Satin Stitch Tutorial

satin stitch filling a flower receptacle

Fill in Spaces Quickly With the Satin Stitch

If you want to create a simple fill for a shape there’s the satin stitch which is essentially rows of thread stitched closely together. They can be laid out vertically, horizontally, or diagonally and used for all sorts of shapes.

There are a few different ways to do this. There’s the common method which uses the most thread. There’s a way that uses less thread, in case you’re low on thread. Then there’s a method that allows you to add more padding. I’ll quickly touch on those as we go.

The satin stitch can also have different starting points. There’s really no right or wrong way to start and it’s really a preference thing.

To fill in your shape you could simply fill it in from one end to the other. Or, you can also approach it by starting at the middle of your shape and filling one side, then the other. This is my preferred way and how I’ll be doing it in this tutorial.

Step-by-step Satin Stitch Tutorial

To begin, draw a simple shape to fill in such as a leaf or cup shape like the receptacle of a flower.

Starting at the middle, come up on one side of your shape and return to the back at the opposite end.

needle returning to the back at the bottom of a flower receptacle pattern

You now have one straight stitch. And yes, the satin stitch is essentially rows of straight stitches that fill up space.

one straight stitch added to the receptacle of a flower template

Come up next to the starting point of your previous stitch then return to the back on the other side.

Remember when I said there’s a way to use less thread? Here’s how you do it…

Rather than coming up next to the starting point of your previous stitch, come up directly next to the end point instead. Be sure you don’t go through the same hole or you just might undo the last stitch. Not a big deal, but it can be a little annoying 😉

a second stitch being added next to the first straight stitch

Continue filling in one end of your shape until you’ve reached the end.

satin stitch filling in the left half of flower receptacle template

Then fill in the other side to finish it off.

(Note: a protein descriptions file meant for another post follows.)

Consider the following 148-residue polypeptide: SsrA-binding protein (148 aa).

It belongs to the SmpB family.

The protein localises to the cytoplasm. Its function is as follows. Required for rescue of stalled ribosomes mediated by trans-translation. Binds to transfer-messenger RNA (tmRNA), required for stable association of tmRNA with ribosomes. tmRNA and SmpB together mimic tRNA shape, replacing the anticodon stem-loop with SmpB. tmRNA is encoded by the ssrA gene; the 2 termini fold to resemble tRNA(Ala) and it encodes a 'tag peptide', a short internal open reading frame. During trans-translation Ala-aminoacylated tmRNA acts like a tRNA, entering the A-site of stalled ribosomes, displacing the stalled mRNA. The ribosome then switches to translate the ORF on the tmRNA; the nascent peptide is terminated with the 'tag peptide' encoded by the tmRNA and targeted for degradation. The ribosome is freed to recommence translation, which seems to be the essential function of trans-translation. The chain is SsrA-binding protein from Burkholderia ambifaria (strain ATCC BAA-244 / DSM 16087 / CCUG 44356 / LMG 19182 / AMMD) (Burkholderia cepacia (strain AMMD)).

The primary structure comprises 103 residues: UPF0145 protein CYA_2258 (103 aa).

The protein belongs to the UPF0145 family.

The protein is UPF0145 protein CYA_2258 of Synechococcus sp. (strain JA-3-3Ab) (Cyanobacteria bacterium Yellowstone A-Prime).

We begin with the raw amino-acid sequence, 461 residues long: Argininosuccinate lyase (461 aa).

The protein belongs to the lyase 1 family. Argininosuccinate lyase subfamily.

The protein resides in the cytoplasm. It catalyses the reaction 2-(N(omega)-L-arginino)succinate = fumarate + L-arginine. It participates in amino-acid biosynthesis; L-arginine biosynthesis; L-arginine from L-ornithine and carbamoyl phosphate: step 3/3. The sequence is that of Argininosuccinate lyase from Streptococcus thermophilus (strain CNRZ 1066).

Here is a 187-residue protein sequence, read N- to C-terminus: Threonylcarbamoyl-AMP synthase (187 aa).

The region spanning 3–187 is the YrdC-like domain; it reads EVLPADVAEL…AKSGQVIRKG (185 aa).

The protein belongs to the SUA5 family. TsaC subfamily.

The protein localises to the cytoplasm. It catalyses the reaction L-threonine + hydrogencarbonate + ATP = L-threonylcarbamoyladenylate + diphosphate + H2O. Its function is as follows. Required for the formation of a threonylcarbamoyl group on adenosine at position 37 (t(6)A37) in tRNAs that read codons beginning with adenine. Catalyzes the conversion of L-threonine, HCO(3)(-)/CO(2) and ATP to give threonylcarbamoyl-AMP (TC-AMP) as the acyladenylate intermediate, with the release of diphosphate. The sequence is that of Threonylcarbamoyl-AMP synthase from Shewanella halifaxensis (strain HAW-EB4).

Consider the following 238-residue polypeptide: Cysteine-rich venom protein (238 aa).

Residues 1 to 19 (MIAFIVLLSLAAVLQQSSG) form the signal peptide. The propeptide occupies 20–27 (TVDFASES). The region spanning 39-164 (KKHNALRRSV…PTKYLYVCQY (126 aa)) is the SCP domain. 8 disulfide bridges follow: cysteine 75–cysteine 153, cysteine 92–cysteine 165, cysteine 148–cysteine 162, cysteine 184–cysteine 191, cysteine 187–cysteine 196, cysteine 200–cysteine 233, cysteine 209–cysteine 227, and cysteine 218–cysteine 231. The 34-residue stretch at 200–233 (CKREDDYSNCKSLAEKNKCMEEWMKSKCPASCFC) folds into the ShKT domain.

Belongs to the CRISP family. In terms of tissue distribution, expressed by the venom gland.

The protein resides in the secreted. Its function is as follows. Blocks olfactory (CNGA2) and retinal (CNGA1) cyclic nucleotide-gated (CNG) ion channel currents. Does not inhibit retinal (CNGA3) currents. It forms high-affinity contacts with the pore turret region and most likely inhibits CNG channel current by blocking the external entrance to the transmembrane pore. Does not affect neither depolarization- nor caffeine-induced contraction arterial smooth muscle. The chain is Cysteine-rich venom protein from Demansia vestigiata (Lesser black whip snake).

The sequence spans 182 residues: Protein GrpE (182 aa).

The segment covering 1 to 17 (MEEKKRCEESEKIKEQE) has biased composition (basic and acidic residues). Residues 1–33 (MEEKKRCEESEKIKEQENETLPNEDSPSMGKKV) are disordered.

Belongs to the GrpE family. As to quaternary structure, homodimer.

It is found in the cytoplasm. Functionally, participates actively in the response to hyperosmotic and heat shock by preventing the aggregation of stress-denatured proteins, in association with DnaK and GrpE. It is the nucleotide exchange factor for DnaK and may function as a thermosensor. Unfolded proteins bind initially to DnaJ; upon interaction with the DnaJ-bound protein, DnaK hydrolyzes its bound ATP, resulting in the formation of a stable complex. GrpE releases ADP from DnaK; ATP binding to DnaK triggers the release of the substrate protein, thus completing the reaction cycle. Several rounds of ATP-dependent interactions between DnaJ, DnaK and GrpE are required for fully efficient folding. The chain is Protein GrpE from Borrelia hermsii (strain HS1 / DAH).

satin stitch filling a flower receptacle


You just learned how to create a satin stitch with a closed fill. That just means you are covering the fabric below it. You can spread your stitches out so bits of your fabric show through to create an open fill. The spread can be even between each stitch you add or they can be varied.

If you want extra padding just add other stitches inside of your shape, then add the satin stitch on top of it. It can be random seed stitches or another satin stitch running in a perpendicular direction. You can also outline your shape with the chain stitch first.


  • If you’re filling in a large shape starting in center and dividing your shape into a few sections will help you keep the lines nice and parallel to each other as you fill them in.
  • From time to time, your thread might start twisting so every so often straighten it out. I try to remember to do this but once in awhile I miss one and if I don’t notice it until much later it makes me feel so o.c.d.!
  • The satin stitch uses a lot of thread so make sure you have plenty before you start.

Video Tutorial


Practice this stitch with your own patterns or join my newsletter if you’d like me to send you my pattern I used for this tutorial. You’ll be able to practice not only the satin stitch but other basic embroidery stitches too.

❤️ Thanks & happy stitching!

Floral pattern made with 5 basic embroidery stitches

You may also like...

error: Content is copyright protected.